Footnotes

  1. 1.

    Romer (1975), Roberts (1977), and Meltzer and Richard (1981).

  2. 2.

    Borck (2007) and Scervini (2012) in their surveys on inequality and income tax progressivity conclude that there is no solid evidence in support of the critical role of the median income voter.

  3. 3.

    Chris Wales, advisor to the former UK prime minister Gordon Brown, stated: In the Parliament “there is almost no examination of the design of the tax system as a whole,” The Telegraph (18/10/2007).

  4. 4.

    We take this substitutability parameter as given and leave for future research the rationale of the privatization of public services as a way of changing such substitutability by shifting goods from public to private provision.

  5. 5.

    We show at the end of Sect. 3.1 that our results go through with endogenously chosen labor supply.

  6. 6.

    For instance, the judiciary system deals with a disproportionate share of cases filed by private businesses or by the rich. The stockholders also benefit from the services provided by the foreign service to help the national firms to export or to invest abroad.

  7. 7.

    This class of policies is a specification of the targeted expenditure policies considered in Arrow (1971).

  8. 8.

    Let us write \(\gamma (y)=\frac{g(y)-t(y)}{\overline{g}-t(y)}\). Using data from the UK Office of National Statistics (2013) for 2012 and 2013, we have the estimates for each income quintile of t(y), the income tax paid, and g(y), the in-kind transfer received. Therefore, we can obtain the implicit \(\gamma (y)\) for each quintile with per-capita income y:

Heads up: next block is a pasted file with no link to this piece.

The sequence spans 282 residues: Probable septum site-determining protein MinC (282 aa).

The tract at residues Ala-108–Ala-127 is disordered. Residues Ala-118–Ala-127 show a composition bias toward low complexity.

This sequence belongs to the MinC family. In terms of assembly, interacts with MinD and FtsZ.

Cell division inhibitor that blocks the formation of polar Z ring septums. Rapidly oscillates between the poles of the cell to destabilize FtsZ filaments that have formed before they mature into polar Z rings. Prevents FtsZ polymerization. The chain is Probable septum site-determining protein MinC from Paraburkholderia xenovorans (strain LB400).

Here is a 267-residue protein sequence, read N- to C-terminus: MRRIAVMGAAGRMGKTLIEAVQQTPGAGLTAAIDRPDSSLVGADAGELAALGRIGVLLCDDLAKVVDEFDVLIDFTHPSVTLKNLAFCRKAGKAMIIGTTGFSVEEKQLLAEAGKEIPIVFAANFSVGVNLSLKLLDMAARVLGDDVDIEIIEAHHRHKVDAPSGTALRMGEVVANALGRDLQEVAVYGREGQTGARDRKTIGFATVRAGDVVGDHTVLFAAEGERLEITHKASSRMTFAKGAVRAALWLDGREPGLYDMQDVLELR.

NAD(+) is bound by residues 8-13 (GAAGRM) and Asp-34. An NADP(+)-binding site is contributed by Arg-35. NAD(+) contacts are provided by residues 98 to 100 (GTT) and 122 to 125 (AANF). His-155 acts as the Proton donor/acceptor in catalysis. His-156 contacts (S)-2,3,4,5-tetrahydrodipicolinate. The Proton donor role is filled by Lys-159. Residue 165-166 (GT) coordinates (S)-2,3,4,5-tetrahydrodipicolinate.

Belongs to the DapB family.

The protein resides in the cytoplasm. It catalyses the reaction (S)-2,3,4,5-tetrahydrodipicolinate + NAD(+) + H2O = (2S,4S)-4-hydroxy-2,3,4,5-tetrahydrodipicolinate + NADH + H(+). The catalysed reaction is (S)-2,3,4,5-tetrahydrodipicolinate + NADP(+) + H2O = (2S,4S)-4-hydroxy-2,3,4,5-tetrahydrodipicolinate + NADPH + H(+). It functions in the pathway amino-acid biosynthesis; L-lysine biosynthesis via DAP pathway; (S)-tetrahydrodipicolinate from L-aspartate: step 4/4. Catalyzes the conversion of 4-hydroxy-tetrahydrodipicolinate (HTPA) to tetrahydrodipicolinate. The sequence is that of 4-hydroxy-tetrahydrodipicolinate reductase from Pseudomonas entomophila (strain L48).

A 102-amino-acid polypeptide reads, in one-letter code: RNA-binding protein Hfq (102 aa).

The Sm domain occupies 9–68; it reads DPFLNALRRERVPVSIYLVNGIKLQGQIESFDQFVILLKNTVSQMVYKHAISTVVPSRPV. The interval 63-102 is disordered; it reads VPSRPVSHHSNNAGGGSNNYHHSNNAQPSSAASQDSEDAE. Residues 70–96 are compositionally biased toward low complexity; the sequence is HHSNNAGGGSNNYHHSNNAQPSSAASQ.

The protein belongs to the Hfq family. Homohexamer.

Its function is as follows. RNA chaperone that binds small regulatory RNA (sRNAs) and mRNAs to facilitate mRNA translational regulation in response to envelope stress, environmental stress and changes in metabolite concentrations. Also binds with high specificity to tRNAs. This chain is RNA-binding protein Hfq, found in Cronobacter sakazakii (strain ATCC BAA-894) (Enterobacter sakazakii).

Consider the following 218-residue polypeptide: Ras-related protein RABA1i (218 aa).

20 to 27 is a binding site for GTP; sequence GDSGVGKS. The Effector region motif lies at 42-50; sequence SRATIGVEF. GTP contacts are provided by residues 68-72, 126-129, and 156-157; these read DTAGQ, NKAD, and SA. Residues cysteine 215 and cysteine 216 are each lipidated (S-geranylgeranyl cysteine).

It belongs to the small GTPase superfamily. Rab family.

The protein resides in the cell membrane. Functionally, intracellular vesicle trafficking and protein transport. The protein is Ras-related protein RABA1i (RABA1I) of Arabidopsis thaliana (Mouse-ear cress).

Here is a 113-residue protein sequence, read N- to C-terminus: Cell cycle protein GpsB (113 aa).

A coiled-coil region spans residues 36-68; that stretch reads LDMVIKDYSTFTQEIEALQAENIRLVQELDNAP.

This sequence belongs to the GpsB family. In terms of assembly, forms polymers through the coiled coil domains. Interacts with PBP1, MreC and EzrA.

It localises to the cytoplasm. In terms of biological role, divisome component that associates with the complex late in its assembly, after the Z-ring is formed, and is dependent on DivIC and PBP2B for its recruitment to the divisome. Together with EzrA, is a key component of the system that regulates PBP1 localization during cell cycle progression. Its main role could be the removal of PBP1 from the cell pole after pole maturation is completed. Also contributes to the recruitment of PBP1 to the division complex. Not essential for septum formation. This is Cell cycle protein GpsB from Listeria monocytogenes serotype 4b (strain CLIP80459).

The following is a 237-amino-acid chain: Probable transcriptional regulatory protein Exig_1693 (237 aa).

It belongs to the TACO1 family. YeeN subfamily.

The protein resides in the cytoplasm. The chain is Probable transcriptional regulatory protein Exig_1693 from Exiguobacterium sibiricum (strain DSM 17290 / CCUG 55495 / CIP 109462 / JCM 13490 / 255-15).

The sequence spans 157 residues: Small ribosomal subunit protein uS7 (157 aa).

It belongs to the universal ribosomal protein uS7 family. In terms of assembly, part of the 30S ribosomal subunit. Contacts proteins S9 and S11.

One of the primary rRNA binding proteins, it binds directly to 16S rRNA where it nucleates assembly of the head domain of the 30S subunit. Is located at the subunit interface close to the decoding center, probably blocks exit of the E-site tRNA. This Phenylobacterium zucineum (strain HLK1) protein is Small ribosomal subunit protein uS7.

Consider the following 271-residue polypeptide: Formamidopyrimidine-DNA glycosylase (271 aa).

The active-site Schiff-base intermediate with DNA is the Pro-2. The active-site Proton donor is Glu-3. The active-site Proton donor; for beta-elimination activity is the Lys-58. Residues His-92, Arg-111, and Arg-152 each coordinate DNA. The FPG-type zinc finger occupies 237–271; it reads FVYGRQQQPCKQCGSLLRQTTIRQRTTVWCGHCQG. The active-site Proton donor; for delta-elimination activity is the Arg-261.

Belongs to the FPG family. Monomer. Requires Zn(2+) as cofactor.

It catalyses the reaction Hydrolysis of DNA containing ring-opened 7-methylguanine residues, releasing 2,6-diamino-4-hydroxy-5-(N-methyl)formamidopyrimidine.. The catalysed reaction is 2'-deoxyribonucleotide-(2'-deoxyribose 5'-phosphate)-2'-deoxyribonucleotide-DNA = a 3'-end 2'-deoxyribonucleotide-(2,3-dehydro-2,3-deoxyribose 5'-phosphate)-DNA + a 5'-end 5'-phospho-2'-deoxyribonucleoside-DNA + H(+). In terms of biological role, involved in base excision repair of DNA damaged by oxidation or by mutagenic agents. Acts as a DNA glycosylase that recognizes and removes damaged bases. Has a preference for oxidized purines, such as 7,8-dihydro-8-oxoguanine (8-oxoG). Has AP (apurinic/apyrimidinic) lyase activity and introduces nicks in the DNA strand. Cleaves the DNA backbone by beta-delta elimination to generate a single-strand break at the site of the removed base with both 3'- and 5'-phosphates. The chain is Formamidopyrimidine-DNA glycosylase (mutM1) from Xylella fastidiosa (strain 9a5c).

[fiscal year 2011 to 2012]: \(\gamma _1=1.16, \gamma _2=1.13, \gamma _3=1.30, \gamma _4=1.24, \gamma _5=1.14\).

    [fiscal year 2012 to 2013]: \(\gamma _1=1.16, \gamma _2=1.19, \gamma _3=1.12, \gamma _4=1.14, \gamma _5=1.10\).

    Therefore, the in-kind benefits of the UK fiscal system can be reasonably approximated by our rule in (3) with a pro-poor parameter of about \(\gamma =1.14\) for all quintiles.

  9. 9.
    To see this result, let \(t^*(\cdot )\) be the consensus tax function and \(t(\cdot )\) any alternative tax function with the same tax revenue and write
    $$\begin{aligned} W(t^*(\cdot ))-W(t(\cdot ))= \int \Big [u(y-t^*(y),\gamma t^*(y)+(1-\gamma )\bar{t}^*)-u(y-t(y),\gamma t(y)+(1-\gamma )\bar{t}^*)\Big ]\mathrm{d}F(y). \end{aligned}$$
    Since \(u(\cdot ,\cdot )\) is concave in the tax function, and using the FOC (8), we can write